Play Games With Me, Dag Nab It



Sonic looks around before firing up Toe Jam and Earl on a browser.


Those of you who read my review of Burning Force may have noticed a small inclusion after the score: a link to play the game in your browser via EmuParadise.

“But wait!” you cry. “ROMs are evil, abominable creatures, crafted in Satan’s very own laboratory!”

Eh, I don’t know. I think ROMs are the only way many of these games will survive into the future, but in fairness, they are technically illegal. Which means if you want to play Burning Force or most of the Genesis, Master System, SG-1000, Game Gear, Saturn, Sega CD, and Dreamcast libraries, you’ll have to find an original system, original games, pay out the nose for them, and hope they work longer than a year or two. But hey, it’s legal! Even though you will pay a re-seller for these games and not the original developer/publisher, because the majority of these titles were released once and never again. Still, legal. That’s a load off.

But what to make of playing old games in your browser? This tactic is becoming more and more widespread, and I haven’t heard an official “don’t touch” ruling on them yet. Unless I’m mistaken? Feel free to correct in the comments.



“But Officer Sonic! I had no idea!”


As of February 2017, EmuParadise provides the option to play Genesis, Game Gear, and Master System games in your browser. So going forward on Sega Does, unless a Sega game is available for sale on an online service, I will be placing links to EmuParadise so that you too may try out some Genesis/Master System/Game Gear games for free. I will not be linking to any downloadable ROMs.

Over time, I’ll also move backwards and place links inside the older reviews. I’d love to find a site that features browser-ready SG-1000 games, but no such luck yet.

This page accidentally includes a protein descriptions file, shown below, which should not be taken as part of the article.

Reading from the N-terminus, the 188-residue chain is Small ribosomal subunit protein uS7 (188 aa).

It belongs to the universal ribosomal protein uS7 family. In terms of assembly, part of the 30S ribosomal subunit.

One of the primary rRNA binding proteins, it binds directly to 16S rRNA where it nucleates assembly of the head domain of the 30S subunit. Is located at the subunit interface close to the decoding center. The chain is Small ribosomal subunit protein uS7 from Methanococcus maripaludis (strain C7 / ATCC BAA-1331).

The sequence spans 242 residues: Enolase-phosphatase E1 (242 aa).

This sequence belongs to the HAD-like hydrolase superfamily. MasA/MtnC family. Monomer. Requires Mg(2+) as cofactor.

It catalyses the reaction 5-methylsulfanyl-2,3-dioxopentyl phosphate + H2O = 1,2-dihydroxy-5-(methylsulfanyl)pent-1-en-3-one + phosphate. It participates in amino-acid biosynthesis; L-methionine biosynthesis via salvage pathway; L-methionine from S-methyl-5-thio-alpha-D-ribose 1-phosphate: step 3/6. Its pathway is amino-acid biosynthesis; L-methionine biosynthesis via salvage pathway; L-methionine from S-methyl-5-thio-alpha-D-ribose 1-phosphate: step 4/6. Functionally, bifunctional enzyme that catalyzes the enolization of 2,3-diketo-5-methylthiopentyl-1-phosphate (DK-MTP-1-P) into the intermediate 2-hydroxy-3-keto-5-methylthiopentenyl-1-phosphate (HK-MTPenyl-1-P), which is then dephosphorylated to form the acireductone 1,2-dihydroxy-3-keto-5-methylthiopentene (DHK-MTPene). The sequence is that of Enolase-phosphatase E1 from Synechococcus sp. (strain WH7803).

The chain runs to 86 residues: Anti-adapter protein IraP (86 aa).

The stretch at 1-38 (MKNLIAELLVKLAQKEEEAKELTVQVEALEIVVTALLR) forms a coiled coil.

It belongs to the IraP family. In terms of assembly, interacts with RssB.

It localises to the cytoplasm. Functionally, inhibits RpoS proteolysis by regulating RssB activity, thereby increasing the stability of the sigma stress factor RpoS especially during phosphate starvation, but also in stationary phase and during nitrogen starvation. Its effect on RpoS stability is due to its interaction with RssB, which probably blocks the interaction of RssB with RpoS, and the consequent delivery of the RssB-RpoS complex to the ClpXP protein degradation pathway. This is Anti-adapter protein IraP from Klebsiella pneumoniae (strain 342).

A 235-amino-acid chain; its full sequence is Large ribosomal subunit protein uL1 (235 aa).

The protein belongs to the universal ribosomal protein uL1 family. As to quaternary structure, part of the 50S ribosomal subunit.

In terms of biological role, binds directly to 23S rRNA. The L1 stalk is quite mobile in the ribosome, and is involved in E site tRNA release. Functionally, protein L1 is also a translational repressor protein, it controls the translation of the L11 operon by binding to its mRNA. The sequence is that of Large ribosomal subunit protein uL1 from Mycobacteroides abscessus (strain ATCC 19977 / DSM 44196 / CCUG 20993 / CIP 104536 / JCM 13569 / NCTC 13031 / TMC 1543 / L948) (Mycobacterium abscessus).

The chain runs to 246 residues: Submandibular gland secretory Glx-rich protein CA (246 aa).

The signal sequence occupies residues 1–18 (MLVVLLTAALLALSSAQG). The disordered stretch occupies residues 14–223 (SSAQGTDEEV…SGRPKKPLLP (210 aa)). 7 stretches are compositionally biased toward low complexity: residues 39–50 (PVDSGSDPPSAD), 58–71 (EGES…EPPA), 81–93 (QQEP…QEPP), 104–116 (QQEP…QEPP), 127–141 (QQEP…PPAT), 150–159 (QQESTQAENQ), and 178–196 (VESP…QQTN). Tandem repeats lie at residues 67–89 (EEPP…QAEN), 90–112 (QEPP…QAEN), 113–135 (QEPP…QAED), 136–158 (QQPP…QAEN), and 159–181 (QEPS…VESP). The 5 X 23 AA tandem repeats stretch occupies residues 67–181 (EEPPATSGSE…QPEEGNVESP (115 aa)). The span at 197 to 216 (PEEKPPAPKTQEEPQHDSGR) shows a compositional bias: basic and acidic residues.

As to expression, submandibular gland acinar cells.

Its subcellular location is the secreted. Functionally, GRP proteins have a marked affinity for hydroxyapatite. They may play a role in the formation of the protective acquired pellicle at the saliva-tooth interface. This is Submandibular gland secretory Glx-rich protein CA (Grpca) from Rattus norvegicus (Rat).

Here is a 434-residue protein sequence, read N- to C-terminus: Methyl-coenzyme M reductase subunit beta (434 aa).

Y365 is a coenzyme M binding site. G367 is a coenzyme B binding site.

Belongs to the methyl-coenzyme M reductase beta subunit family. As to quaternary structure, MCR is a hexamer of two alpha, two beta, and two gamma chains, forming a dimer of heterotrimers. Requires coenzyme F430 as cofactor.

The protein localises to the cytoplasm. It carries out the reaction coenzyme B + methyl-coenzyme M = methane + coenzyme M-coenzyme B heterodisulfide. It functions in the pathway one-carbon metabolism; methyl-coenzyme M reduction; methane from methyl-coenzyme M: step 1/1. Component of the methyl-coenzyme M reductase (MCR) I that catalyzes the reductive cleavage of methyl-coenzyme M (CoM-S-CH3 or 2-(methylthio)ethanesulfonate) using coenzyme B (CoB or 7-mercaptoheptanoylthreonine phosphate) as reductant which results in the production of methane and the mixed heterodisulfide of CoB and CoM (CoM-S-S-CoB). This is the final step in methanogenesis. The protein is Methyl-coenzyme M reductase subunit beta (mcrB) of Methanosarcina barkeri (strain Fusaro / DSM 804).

The original goal of Sega Does was to have folks join me in this quest. That as I play and review the games, readers would play alongside and leave their opinions in the comments. Since I would never encourage anyone to download ROMs, however, this intention died early on. Being able to play in your browser is a perfect, and more convenient, substitute. No looking for emulators or ROMs, just fire up the game and go.

I hope folks out there find this feature useful! Let me know what you think in the comments.




15 thoughts on “Play Games With Me, Dag Nab It

  1. Emulation is a murky issue sadly – so many games have been lost to time due to licensing/publisher issues.

    Personally, I don’t like ROMS…I want my games to have box art/a nice little image in my hard drive library, not just have a line of text in a Windows folder. Something about getting loads of games for free doesn’t work for me either, I get invested in games I’ve saved to buy as I want to get my money’s worth from my investment.

    I don’t have a problem with emulation though – it’s just not for me personally. I just wish game companies would re-issue more old games. The likes of M2 have actually improved old games when bringing them back on the 3DS. Even adding trophies to old games is a big step forward.

    I can see why you’ve added the links, as you say, part of the quest is readers experiencing the games. The browser system works well too, so it’s a nice touch.

    In short – good idea including browser links, bad idea publishers not making older games more widely available and accessible.